According to the National Institute on Drug Abuse, the rate of death by accidental drug overdose continues to rise. From 2002 to 2015, the rate of U.S. overdose deaths more than doubled, with rates for males being approximately double that for women.
Drug Overdose Deaths By Type
Overdose deaths from heroin have increased more than 600 percent since 2002, due to the drug being mixed with stronger, purer forms of the drug or being tainted by toxic substances. Males are more than four times more likely to overdose on heroin than their female counterparts.
Some hospitals and ambulances have begun to stock naloxone, an antidote for heroin overdoses, that has saved some lives, but other emergency treatment providers have not made use of this effective treatment because of the cost or because it has not been prioritized for a variety of reasons.
Opioid drugs have the next biggest increase in overdose deaths—they almost tripled between 2002 and 2015—and they account for over half of the total overdose deaths from all drugs. Just over half of these deaths are due to abuse of prescription opioid pain relievers, excluding fentanyl, which is synthetic.
Use of benzodiazepines and cocaine also result in thousands of overdose deaths each year, although the numbers for these drugs are considerably smaller than for other types, and opioids are typically involved in the majority of overdoses for these other drugs as well.
What You Can Do
According to the Centers for Disease Control, more than 1,000 people are treated each day in emergency departments across the U.S. for using prescription opioid drugs in ways different than how they were prescribed. Methadone, Oxycodone and Hydrocodone (Vicodin) are the most common drugs involved in opioid overdoses.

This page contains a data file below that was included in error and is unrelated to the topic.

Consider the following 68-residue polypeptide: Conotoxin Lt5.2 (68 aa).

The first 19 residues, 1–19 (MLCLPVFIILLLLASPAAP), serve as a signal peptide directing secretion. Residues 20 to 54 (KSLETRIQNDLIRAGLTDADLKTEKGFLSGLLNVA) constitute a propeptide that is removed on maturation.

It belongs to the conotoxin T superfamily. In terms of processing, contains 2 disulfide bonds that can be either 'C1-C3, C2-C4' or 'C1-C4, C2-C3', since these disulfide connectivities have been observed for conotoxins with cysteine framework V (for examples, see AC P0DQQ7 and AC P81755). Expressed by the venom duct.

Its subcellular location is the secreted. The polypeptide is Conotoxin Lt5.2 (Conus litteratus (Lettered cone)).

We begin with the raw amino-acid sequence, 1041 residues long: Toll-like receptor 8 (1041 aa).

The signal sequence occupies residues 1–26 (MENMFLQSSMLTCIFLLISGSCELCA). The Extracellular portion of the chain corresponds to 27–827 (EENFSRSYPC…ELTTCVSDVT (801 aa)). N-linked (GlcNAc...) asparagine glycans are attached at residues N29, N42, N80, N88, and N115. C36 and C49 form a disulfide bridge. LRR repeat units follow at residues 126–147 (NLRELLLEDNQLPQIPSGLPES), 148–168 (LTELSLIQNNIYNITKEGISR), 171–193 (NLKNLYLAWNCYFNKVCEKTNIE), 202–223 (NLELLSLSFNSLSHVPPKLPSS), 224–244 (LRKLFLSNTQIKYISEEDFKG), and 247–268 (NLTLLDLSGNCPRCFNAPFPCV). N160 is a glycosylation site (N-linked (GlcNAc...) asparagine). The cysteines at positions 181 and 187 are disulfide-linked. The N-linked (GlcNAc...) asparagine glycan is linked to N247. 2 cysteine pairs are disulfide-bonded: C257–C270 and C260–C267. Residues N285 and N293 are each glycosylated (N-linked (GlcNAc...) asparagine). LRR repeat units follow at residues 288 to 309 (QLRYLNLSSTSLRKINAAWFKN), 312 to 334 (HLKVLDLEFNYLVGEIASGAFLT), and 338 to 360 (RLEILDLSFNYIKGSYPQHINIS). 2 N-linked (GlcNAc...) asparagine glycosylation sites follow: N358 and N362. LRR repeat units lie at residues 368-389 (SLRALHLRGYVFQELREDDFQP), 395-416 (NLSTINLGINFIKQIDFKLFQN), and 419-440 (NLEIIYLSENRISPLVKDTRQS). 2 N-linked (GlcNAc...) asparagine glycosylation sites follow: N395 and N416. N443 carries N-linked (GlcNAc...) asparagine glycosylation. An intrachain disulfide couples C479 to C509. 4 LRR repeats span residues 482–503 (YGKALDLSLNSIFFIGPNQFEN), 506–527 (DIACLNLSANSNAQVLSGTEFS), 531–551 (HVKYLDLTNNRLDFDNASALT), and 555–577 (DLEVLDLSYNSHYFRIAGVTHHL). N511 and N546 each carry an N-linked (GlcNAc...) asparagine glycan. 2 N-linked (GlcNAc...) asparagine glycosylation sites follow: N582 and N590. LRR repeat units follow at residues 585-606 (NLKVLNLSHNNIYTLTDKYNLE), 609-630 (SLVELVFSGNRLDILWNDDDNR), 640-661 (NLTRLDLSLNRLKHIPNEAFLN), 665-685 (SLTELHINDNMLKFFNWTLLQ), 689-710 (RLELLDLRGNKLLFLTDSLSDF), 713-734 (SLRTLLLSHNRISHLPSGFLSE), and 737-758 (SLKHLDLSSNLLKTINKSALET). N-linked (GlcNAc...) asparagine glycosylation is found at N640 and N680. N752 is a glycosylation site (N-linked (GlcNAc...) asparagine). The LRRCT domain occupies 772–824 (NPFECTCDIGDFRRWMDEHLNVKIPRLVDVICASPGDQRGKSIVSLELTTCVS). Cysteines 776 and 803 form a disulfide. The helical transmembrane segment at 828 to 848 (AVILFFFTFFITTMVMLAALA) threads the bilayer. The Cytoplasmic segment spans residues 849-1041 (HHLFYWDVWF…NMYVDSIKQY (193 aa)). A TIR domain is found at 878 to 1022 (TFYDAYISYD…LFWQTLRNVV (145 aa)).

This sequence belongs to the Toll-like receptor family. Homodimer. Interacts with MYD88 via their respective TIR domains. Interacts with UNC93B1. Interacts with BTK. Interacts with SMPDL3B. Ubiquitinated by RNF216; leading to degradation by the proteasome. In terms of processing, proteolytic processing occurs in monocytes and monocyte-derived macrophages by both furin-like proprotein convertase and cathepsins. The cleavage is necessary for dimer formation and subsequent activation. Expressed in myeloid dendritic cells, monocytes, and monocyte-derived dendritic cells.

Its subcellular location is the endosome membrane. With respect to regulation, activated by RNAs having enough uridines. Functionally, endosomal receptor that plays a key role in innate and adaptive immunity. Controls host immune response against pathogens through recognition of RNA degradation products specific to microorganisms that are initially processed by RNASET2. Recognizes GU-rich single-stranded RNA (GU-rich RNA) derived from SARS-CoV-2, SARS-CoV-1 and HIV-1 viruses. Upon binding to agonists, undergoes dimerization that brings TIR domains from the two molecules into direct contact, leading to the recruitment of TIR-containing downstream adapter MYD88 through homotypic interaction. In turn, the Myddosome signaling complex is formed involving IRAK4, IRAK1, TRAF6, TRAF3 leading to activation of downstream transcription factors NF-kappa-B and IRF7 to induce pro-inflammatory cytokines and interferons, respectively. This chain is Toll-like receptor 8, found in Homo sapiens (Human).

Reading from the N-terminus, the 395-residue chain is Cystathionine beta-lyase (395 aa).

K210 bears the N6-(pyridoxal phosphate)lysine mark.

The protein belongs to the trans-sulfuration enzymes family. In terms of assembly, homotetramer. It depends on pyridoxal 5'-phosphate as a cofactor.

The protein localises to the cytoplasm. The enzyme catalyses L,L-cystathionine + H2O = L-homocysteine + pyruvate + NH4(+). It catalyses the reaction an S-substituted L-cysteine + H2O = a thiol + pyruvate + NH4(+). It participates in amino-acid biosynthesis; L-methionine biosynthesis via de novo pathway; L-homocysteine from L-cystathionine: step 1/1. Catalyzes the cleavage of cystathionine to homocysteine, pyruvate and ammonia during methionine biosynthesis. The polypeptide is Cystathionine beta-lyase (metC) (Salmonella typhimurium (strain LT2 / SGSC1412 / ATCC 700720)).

If you have a loved one who is abusing any of these drugs, there are some steps you can take to prevent your loved one from becoming a statistic. You can contact your local governmental agencies to encourage them to have police and emergency personnel carry naloxone to treat heroin overdoses. You can also advocate for stricter enforcement of laws designed to prevent the abuse of prescription opioid drugs and for laws that make synthetic forms of illegal drugs illegal as well.
Most of all, you can encourage your loved one to seek treatment to stop using drugs and overcome addiction. There are a variety of treatment plans available for those who need help, and trained professionals can help those struggling with addiction to figure out what level of treatment they need.
If your friend or family member is not willing to consider treatment now, you can still gather information so that you are ready to help when he or she gets to the point of being willing to consider it. Contact us for information about our individualized treatment programs to help people overcome their addictions and get back to health and wholeness. We are here, and we are ready to help.